The Ten Books on Architecture, 6.1.9

Vitruvius  Parallel editions

‹‹‹ Vitr. 6.1.8 | Table of Contents | Vitr. 6.1.10 ›››

Gwilt translation

9So moreover, from the clearness of the atmosphere, aided also by the intense heat, the southern nations are more ready and quick in expedients: but the northern nations, oppressed by a gross atmosphere, and cooled by the moisture of the air, are of duller intellect. That this is so, may be proved from the nature of serpents, which in the hot season, when the cold is dispelled by the heat, move with great activity, but in the rainy and winter seasons, from the coldness of the air, they become torpid. Hence it is not surprising that man’s intellect should be sharpened by heat and blunted by a cold atmosphere.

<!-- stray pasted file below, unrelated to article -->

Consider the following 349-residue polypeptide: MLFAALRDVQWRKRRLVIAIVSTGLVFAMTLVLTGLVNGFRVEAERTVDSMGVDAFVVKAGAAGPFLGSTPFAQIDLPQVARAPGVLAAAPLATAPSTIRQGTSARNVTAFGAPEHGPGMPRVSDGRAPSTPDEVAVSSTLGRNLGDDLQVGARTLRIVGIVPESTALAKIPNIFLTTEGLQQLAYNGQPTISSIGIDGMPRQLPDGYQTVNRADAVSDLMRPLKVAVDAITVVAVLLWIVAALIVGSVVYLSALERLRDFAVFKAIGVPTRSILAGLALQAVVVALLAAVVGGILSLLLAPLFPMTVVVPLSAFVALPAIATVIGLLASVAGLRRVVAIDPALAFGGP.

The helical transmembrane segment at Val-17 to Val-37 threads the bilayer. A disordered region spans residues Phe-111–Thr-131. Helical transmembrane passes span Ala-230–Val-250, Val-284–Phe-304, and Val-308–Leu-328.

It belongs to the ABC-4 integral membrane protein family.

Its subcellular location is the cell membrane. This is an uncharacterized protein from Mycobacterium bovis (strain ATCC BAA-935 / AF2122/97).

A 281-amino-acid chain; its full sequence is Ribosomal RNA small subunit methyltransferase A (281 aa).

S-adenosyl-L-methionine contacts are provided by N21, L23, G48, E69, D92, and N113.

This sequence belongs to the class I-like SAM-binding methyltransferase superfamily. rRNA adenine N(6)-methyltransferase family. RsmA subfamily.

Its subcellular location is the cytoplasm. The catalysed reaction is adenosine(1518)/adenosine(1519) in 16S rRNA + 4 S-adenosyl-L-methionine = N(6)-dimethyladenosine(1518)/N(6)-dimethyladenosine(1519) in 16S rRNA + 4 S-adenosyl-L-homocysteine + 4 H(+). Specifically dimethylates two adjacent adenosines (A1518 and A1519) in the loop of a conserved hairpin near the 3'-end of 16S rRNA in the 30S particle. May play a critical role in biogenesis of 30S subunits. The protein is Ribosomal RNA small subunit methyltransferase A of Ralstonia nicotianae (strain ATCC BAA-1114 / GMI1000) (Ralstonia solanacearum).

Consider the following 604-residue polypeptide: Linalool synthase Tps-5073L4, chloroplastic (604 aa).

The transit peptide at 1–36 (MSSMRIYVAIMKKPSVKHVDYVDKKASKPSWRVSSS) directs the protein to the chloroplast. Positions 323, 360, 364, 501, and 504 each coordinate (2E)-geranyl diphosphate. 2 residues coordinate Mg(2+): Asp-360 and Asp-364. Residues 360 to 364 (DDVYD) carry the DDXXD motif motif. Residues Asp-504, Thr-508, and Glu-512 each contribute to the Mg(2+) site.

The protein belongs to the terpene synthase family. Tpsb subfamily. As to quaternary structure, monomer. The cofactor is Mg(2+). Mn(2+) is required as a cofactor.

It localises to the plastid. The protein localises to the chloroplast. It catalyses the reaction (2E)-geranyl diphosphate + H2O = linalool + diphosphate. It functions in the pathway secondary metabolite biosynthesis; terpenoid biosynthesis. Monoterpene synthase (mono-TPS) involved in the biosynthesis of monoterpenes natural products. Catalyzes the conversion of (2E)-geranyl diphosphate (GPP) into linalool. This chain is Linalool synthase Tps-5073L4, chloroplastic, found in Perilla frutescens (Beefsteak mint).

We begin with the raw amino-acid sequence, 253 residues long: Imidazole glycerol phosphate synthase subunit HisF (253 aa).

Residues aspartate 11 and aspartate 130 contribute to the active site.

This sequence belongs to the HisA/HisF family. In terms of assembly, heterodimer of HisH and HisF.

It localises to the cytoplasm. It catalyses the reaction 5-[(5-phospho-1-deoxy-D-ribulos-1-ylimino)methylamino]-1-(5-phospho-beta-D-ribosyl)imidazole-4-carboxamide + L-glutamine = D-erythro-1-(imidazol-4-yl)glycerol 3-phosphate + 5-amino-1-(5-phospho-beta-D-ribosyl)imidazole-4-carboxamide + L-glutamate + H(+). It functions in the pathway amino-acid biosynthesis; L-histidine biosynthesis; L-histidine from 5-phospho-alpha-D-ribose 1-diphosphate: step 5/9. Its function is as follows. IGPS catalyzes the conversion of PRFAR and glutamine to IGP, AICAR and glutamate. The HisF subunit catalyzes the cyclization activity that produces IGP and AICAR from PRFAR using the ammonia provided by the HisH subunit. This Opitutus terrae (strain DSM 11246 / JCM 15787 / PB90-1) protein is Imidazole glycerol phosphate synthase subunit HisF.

Morgan translation

9Further, it is owing to the rarity of the atmosphere that southern nations, with their keen intelligence due to the heat, are very free and swift in the devising of schemes, while northern nations, being enveloped in a dense atmosphere, and chilled by moisture from the obstructing air, have but a sluggish intelligence. That this is so, we may see from the case of snakes. Their movements are most active in hot weather, when they have got rid of the chill due to moisture, whereas at the winter solstice, and in winter weather, they are chilled by the change of temperature, and rendered torpid and motionless. It is therefore no wonder that man’s intelligence is made keener by warm air and duller by cold.